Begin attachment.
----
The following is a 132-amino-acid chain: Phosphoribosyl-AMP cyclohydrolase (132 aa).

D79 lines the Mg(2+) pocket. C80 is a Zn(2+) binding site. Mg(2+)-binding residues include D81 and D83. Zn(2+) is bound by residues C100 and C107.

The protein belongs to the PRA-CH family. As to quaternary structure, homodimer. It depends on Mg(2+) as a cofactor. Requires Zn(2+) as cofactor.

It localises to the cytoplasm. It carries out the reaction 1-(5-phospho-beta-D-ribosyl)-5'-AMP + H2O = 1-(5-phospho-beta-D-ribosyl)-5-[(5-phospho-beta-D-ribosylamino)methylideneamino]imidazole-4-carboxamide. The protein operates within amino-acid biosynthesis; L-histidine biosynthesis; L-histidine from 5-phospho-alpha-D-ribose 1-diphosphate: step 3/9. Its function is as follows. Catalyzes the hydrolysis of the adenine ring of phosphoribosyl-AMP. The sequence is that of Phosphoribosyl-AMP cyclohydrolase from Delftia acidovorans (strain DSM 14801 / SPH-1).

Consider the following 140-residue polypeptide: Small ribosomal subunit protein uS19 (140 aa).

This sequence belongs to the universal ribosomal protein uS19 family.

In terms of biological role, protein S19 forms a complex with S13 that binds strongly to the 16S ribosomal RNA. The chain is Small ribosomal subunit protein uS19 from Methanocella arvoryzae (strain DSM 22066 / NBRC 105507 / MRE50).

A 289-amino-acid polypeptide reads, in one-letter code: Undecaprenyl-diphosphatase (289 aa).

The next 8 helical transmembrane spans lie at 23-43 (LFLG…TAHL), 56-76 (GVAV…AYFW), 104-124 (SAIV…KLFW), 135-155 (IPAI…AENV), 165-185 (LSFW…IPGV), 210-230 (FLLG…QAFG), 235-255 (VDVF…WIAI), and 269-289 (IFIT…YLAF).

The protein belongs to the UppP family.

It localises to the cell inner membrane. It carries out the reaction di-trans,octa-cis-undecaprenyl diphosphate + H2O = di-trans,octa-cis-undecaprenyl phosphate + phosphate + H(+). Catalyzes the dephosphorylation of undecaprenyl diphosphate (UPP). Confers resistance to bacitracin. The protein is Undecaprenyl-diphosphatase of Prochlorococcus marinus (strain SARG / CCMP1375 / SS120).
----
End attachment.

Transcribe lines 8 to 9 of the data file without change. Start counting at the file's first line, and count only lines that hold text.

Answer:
A 289-amino-acid polypeptide reads, in one-letter code: Undecaprenyl-diphosphatase (289 aa).

The next 8 helical transmembrane spans lie at 23-43 (LFLG…TAHL), 56-76 (GVAV…AYFW), 104-124 (SAIV…KLFW), 135-155 (IPAI…AENV), 165-185 (LSFW…IPGV), 210-230 (FLLG…QAFG), 235-255 (VDVF…WIAI), and 269-289 (IFIT…YLAF).